Please, let’s make school safe for the kids who want to be there.

  65. FOUR guns brought to school in less than 3 months’ time? And those are only the instances we know about. I share the outrage of many readers who’ve commented here.

  66. Becky: “I’m so tired of the answer to every problem in public schools being to abandon them if you can afford to.” I strongly believe in public schools. I also believe my first responsibility is to protect my family. My son was called a nerd or worse every day in junior high because he tried to be a good student. I still kick myself for not pulling him out sooner. No child should be harassed every day while in school because they do their homework or try to answer the teacher’s questions. This is a community problem: we are too tolerant of aberrant behavior, particularly if it comes from a disadvantaged young person. It’s clear from the principal’s letter than nothing of significance is going to happen until there’s blood in the hallways.

  67. @visitor1: Emotions are running high on this issue — understandably. We all live in the community, many of us have kids at the school. But let’s not fuel the alarmist fire with comments in capital letters. Thank you.

  68. FROM A RETIRED TEACHERS PERSPECTIVE IT APPEARS THERE IS LITTLE SECURITY AT BHS! THIS WILL ONLY LEAD TO A TRAGEDY! AT MY HIGH SCHOOL IN CHICAGO SWEEPS WERE IMPLEMENTED ON A REGULAR BASIS. LOCKDOWN WOULD HAVE BEEN IN PLACE IMMEDIATELY UPON NEWS OF GUN REPORT!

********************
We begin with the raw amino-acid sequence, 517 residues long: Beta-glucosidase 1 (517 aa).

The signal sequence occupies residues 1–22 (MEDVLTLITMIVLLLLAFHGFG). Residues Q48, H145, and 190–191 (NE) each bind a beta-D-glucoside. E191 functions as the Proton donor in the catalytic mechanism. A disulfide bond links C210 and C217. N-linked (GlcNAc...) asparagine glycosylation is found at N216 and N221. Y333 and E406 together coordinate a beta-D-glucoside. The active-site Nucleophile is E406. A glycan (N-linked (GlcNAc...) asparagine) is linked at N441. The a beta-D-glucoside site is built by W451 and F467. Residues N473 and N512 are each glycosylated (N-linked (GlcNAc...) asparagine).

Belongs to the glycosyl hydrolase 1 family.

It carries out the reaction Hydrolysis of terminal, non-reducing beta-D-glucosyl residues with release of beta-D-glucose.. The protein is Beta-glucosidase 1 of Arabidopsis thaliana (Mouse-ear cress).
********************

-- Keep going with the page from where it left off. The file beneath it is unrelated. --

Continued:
BHS SHOULD STRONGLY CONSIDER THE SWIFT INSTALLATION OF METAL DETECTORS – NOT WANDS – METAL DETECTORS TO PREVENT A TRAGIC EVENT!
    WHERE ARE THESE STUDENTS GETTING GUNS!

  69. Dan, it’s worse than four times in one year. It’s four times in one CALENDAR year, which means in three months. And though I think TSA screenings are excessive, a one-year expulsion is laughably lenient. You have a gun in school? Goodbye. Forever.
    And Becky–I agree that calling attendance at BUSD “child abuse” is absurd, it’s also absolutely essential that this issue get under control. Otherwise the answer of many parents will be to abandon them if they can afford to. From a purely selfish perspective (the only one that matters to virtually all parents) for their own kids, that does, in fact, solve the problem. If you don’t want families abandoning the schools, this just has to be dealt with.

  70. David L. says: “One year expulsion for bringing a gun to school? No! Permanent expulsion is the minimum appropriate response.”

    I agree.
    Perhaps some sort of clause excusing children under the age of 13 might be appropriate since children at that age don’t really know what they’re doing, but high school students who bring guns to school should never be allowed back on “normal” school campuses.

  71. I just read the principal’s e-mail. While I’m ranting, the weak tenor of the e-mail is infuriating. It sounds to me like the attitude is “ho-hum, all in a day’s work” — where is the urgency to fix a system that clearly has majorly failed?

    A “weapon was discharged”? I would say a bullet was fired which could well have torn through a student’s flesh, spilling their blood and leaving one of our children dead.

    “BHS will increase safety staff and supervision until spring break”? How about HS will permanently ensure that no person, bag or other such object will enter the building without a complete search to ensure that another weapon is never again brought on campus and that those who would try to do so are arrested and prosecuted. That all potential points of entry for a weapon are made inaccessible to would-be perpetrators of these crimes.